The US has drafted a UN Security Council resolution calling for the deployment of an international force to help the Haitian government quell protests and unrest, The Washington Post reported on Saturday.
The Post obtained a copy of the resolution, which calls for “the immediate deployment of a multinational rapid action force.” The draft doesn’t identify specific countries that would take part or detail what their role would be, but it is the clearest sign yet that the US favors some sort of military intervention in Haiti.
The draft proposal, which could be formally proposed as soon as Monday, came after UN Secretary-General Antonio Guterres called for the creation of an international force to help the Haitian National Police as they deal with an uprising led by armed groups the Haitian government considers gangs.
According to the draft resolution, the US is “encouraging the immediate deployment of a multinational rapid action force to support the [Haitian National Police], as recommended in the Secretary General’s letter.”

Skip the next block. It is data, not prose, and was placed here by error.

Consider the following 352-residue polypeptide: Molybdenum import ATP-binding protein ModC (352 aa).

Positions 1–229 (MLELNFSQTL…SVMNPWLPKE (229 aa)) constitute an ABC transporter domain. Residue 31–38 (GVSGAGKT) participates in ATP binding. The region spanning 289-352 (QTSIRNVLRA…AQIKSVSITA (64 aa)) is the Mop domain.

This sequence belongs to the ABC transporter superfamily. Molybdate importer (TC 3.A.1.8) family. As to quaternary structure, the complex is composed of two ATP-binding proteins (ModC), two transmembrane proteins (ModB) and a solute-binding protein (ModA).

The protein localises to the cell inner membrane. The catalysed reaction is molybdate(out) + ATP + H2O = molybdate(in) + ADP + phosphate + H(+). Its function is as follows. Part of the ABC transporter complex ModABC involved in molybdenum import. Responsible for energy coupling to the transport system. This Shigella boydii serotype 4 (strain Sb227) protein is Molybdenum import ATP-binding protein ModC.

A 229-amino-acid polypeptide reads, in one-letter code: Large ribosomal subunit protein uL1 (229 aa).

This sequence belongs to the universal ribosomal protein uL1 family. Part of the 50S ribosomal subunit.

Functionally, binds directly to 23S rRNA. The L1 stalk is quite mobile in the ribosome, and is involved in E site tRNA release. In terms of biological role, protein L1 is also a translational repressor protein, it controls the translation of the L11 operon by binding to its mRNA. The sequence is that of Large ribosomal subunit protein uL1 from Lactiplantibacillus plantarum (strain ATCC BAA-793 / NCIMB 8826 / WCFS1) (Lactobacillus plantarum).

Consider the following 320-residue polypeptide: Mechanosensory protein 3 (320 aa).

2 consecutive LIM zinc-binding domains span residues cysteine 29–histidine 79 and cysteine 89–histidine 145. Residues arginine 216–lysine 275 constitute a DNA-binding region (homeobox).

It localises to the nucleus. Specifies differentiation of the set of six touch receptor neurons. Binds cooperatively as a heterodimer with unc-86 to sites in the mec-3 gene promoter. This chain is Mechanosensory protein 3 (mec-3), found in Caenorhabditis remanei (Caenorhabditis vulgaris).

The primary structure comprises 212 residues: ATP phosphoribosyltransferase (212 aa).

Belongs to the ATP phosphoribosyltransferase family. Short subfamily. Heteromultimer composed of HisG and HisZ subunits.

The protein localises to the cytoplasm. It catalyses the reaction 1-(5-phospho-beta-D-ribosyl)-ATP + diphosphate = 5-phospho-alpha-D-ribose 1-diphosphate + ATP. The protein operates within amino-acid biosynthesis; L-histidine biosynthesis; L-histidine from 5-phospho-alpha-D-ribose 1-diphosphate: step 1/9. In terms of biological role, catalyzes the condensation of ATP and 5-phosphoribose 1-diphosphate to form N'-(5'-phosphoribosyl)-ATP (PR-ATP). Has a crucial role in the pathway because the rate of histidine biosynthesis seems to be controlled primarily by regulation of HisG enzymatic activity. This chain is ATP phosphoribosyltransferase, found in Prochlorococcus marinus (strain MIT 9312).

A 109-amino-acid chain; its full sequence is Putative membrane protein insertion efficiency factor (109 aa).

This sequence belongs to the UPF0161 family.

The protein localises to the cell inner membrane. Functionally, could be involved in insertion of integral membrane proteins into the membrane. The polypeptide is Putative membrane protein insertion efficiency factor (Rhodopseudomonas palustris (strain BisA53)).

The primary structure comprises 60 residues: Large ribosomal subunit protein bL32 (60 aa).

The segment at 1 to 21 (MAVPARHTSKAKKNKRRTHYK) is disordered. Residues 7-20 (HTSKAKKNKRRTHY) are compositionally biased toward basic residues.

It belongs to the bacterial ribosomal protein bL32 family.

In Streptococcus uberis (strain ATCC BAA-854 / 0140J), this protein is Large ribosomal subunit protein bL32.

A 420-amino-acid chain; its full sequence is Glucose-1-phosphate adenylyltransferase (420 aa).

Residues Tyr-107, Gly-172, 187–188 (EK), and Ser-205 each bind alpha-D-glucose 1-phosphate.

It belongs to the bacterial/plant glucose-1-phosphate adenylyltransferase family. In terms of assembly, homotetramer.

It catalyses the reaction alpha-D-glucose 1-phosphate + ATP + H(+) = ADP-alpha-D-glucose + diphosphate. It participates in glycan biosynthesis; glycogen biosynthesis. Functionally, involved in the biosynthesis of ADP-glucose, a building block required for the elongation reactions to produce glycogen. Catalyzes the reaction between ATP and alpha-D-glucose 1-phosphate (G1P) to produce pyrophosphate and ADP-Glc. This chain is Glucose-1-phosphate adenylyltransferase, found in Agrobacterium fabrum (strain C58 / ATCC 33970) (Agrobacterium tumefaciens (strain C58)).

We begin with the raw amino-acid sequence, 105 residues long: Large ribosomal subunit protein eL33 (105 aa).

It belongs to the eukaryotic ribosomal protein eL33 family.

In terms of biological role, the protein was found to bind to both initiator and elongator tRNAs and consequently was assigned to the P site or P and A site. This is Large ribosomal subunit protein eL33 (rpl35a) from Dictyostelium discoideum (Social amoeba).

The US resolution singles out Jimmy “Barbecue” Cherizier, who leads a group known as G9 Family and Allies. Cherizier has blockaded a key fuel terminal in Port-au-Prince and has called for the resignation of Prime Minister Ariel Henry, who has led the Haitian government since the July 2021 assassination of President Jovenel Moïse.
Moïse was gunned down in his home by a group of mostly Colombian mercenaries, some of whom were former members of Colombia’s military and had been previously trained by the Pentagon. But who ordered the killing has not been solved as the investigation has been stalled.
Protests have also broken out in Haiti’s major cities, where demonstrators have blocked roads and are calling for Henry’s resignation. The protests were sparked by the government announcing that it would stop subsidizing fuel.
Henry’s government has appealed for the deployment of an international force to help deal with the situation. The US and Canada on Saturday sent armored vehicles and other supplies to help police quell the unrest.